Shots - Health News
12:29 pm
Thu May 1, 2014

Love That Gel Nail Polish, But Know It Doesn't Come Risk-Free

Originally published on Fri May 2, 2014 9:34 am

Just last week a friend told me about a gel polish manicure that stayed flawless through two weeks of mucking out stables and dish washing. Since I'm lucky if I get through a day without ruining polish, this seemed like a technological breakthrough.

Then I saw a report in Wednesday's JAMA Dermatology investigating whether the ultraviolet light used to dry gel nails causes skin cancer. I decided I'd better find out a bit more before I paint.

This isn't a totally loony question. In 2009, the same journal reported that two women got skin cancer on the backs of their hands; they both used UV nail lights. But there's no evidence that the lamps caused their cancers.

"No one had actually studied the lamps themselves," Dr. Lyndsay Shipp, the lead author of this week's report and a dermatologist at Georgia Regents University in Augusta, told me. "We thought we could add something to the puzzle."

Shipp measured the amount of UV coming out of nail dryers at 16 different salons. Overall the amount of UV was very low, but it varied a lot from one machine to another. It also varied within the devices. "My pinkie finger might be getting a different amount than my thumb."

Her conclusion: Because of the low UV levels, the skin cancer risk even from repeated salon visits remains small.

But that doesn't mean the polishes get a free pass, according to Dr. Chris Adigun, a clinical assistant professor of dermatology at NYU Langone Medical Center.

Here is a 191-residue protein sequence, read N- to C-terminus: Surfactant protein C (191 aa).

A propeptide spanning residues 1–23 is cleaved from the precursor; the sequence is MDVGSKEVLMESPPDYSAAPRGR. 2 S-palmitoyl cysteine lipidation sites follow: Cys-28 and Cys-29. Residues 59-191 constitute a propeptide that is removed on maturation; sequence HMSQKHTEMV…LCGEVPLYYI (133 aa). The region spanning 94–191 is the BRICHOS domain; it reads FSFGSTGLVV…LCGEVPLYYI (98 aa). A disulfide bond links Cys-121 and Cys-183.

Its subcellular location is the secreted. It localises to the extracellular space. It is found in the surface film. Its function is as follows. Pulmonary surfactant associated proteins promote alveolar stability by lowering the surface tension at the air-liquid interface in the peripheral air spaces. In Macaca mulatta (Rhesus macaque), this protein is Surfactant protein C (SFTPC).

"The problem is there's no regulation of nail lamp exposure," Adigun told me. "For patients who aren't concerned about the melanoma risk, do know about the photoaging that comes from UV exposure."

In other words, my nails might look great now, but extra UV exposure speeds my hands toward wizened lizard status.

Adigun knows that even the threat of lizard claws probably won't discourage women from gel manicures. Last year she gave a lecture on health issues with gel nails at the American Academy of Dermatology meeting, and the nail industry was not amused. "It caused a whole hullabaloo." Her mother wasn't amused, either; it turns out she's a major gel polish fan.

To protect the hands, Adigun recommends wearing sunscreen during UV nail sessions, as well as photoprotective gloves with the fingertips snipped off. "That's what I gave my mom for Christmas."

UV exposure is a bigger issue for people who work in nail salons, because they're there all day. And that applies not just to skin but also to eyes.

Ultraviolet exposure is a main cause of cataracts, and probably contributes to macular degeneration, which is a leading cause of blindness in older people.

That's why Dr. Zoe Diana Draelos, a consulting professor at the Duke School of Medicine and a dermatologist in High Point, N.C., thinks that when you're at the salon, you should wear "appropriate eye protection," such as sunglasses that provide protection from ultraviolet.

Then there's what happens after that superdurable polish comes off, which requires soaking in acetone for 15 minutes. The polish blocks oxygen transfer through the nail, and nails can emerge discolored and thin. Draelos says she has seen cases where a person's nail has separated from the nail bed, or has turned green due to infections that were hidden by the polish.

That's true for artificial acrylic nails, too, Draelos says.

"I tell my patients to never wear them for more than three months consecutively," she says. "That allows oxygen transfer to be re-established and improves the health of the nail."

Once the polish comes off, the doctors recommend using protective ointments to help nails recover.

Still, none of the dermatologists said that gel manicures should be avoided completely. Rather, they said, be sure to take breaks and be prepared to give nails some extra love.

"It's the manicure for the working woman, it really is," Adigun says. "I'm very sympathetic to making this manicure work in women's lives."

Copyright 2014 NPR. To see more, visit http://www.npr.org/.